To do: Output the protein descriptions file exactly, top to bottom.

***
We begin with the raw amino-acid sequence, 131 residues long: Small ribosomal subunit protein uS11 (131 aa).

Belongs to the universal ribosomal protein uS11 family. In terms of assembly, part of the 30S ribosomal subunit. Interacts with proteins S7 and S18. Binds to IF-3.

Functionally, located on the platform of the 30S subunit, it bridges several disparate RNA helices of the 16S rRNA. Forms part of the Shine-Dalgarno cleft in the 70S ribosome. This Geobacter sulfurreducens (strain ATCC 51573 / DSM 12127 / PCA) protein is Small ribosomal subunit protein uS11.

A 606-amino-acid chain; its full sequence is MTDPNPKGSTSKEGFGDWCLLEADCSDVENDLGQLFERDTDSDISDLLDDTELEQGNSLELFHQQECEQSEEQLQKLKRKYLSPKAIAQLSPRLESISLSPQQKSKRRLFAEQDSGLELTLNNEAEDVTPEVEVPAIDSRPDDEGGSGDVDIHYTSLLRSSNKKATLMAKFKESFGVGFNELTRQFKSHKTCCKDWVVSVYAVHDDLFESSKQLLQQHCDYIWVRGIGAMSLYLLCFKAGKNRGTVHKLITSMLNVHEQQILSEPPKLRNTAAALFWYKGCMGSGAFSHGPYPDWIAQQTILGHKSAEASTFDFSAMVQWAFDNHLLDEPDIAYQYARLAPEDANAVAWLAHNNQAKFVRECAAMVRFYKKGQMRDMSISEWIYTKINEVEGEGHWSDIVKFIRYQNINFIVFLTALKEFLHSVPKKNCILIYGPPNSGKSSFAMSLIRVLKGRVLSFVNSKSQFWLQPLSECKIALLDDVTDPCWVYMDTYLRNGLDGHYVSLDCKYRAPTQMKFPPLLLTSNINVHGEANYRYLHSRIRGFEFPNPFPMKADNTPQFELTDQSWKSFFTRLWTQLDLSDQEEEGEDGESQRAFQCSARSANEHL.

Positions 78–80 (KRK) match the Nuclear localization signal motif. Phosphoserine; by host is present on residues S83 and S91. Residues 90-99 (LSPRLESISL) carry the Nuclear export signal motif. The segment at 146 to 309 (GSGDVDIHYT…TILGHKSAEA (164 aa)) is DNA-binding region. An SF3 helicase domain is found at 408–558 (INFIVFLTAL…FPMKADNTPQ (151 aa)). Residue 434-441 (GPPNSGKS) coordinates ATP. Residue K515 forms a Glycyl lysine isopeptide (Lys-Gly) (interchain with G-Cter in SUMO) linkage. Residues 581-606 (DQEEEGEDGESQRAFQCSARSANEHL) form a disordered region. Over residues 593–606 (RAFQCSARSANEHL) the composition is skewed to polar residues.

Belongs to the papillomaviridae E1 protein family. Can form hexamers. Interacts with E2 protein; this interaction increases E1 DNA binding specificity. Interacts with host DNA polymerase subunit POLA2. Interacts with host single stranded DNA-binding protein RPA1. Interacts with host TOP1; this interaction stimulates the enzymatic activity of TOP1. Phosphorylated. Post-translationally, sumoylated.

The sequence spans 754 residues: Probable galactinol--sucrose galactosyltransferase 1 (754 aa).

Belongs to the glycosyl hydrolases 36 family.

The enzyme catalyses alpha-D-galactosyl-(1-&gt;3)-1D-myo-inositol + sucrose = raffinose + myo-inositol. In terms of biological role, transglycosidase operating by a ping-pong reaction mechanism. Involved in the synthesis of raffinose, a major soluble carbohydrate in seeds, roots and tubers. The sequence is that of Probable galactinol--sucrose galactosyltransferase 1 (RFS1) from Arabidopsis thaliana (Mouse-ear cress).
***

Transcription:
We begin with the raw amino-acid sequence, 131 residues long: Small ribosomal subunit protein uS11 (131 aa).

Belongs to the universal ribosomal protein uS11 family. In terms of assembly, part of the 30S ribosomal subunit. Interacts with proteins S7 and S18. Binds to IF-3.

Functionally, located on the platform of the 30S subunit, it bridges several disparate RNA helices of the 16S rRNA. Forms part of the Shine-Dalgarno cleft in the 70S ribosome. This Geobacter sulfurreducens (strain ATCC 51573 / DSM 12127 / PCA) protein is Small ribosomal subunit protein uS11.

A 606-amino-acid chain; its full sequence is MTDPNPKGSTSKEGFGDWCLLEADCSDVENDLGQLFERDTDSDISDLLDDTELEQGNSLELFHQQECEQSEEQLQKLKRKYLSPKAIAQLSPRLESISLSPQQKSKRRLFAEQDSGLELTLNNEAEDVTPEVEVPAIDSRPDDEGGSGDVDIHYTSLLRSSNKKATLMAKFKESFGVGFNELTRQFKSHKTCCKDWVVSVYAVHDDLFESSKQLLQQHCDYIWVRGIGAMSLYLLCFKAGKNRGTVHKLITSMLNVHEQQILSEPPKLRNTAAALFWYKGCMGSGAFSHGPYPDWIAQQTILGHKSAEASTFDFSAMVQWAFDNHLLDEPDIAYQYARLAPEDANAVAWLAHNNQAKFVRECAAMVRFYKKGQMRDMSISEWIYTKINEVEGEGHWSDIVKFIRYQNINFIVFLTALKEFLHSVPKKNCILIYGPPNSGKSSFAMSLIRVLKGRVLSFVNSKSQFWLQPLSECKIALLDDVTDPCWVYMDTYLRNGLDGHYVSLDCKYRAPTQMKFPPLLLTSNINVHGEANYRYLHSRIRGFEFPNPFPMKADNTPQFELTDQSWKSFFTRLWTQLDLSDQEEEGEDGESQRAFQCSARSANEHL.

Positions 78–80 (KRK) match the Nuclear localization signal motif. Phosphoserine; by host is present on residues S83 and S91. Residues 90-99 (LSPRLESISL) carry the Nuclear export signal motif. The segment at 146 to 309 (GSGDVDIHYT…TILGHKSAEA (164 aa)) is DNA-binding region. An SF3 helicase domain is found at 408–558 (INFIVFLTAL…FPMKADNTPQ (151 aa)). Residue 434-441 (GPPNSGKS) coordinates ATP. Residue K515 forms a Glycyl lysine isopeptide (Lys-Gly) (interchain with G-Cter in SUMO) linkage. Residues 581-606 (DQEEEGEDGESQRAFQCSARSANEHL) form a disordered region. Over residues 593–606 (RAFQCSARSANEHL) the composition is skewed to polar residues.

Belongs to the papillomaviridae E1 protein family. Can form hexamers. Interacts with E2 protein; this interaction increases E1 DNA binding specificity. Interacts with host DNA polymerase subunit POLA2. Interacts with host single stranded DNA-binding protein RPA1. Interacts with host TOP1; this interaction stimulates the enzymatic activity of TOP1. Phosphorylated. Post-translationally, sumoylated.

The sequence spans 754 residues: Probable galactinol--sucrose galactosyltransferase 1 (754 aa).

Belongs to the glycosyl hydrolases 36 family.

The enzyme catalyses alpha-D-galactosyl-(1-&gt;3)-1D-myo-inositol + sucrose = raffinose + myo-inositol. In terms of biological role, transglycosidase operating by a ping-pong reaction mechanism. Involved in the synthesis of raffinose, a major soluble carbohydrate in seeds, roots and tubers. The sequence is that of Probable galactinol--sucrose galactosyltransferase 1 (RFS1) from Arabidopsis thaliana (Mouse-ear cress).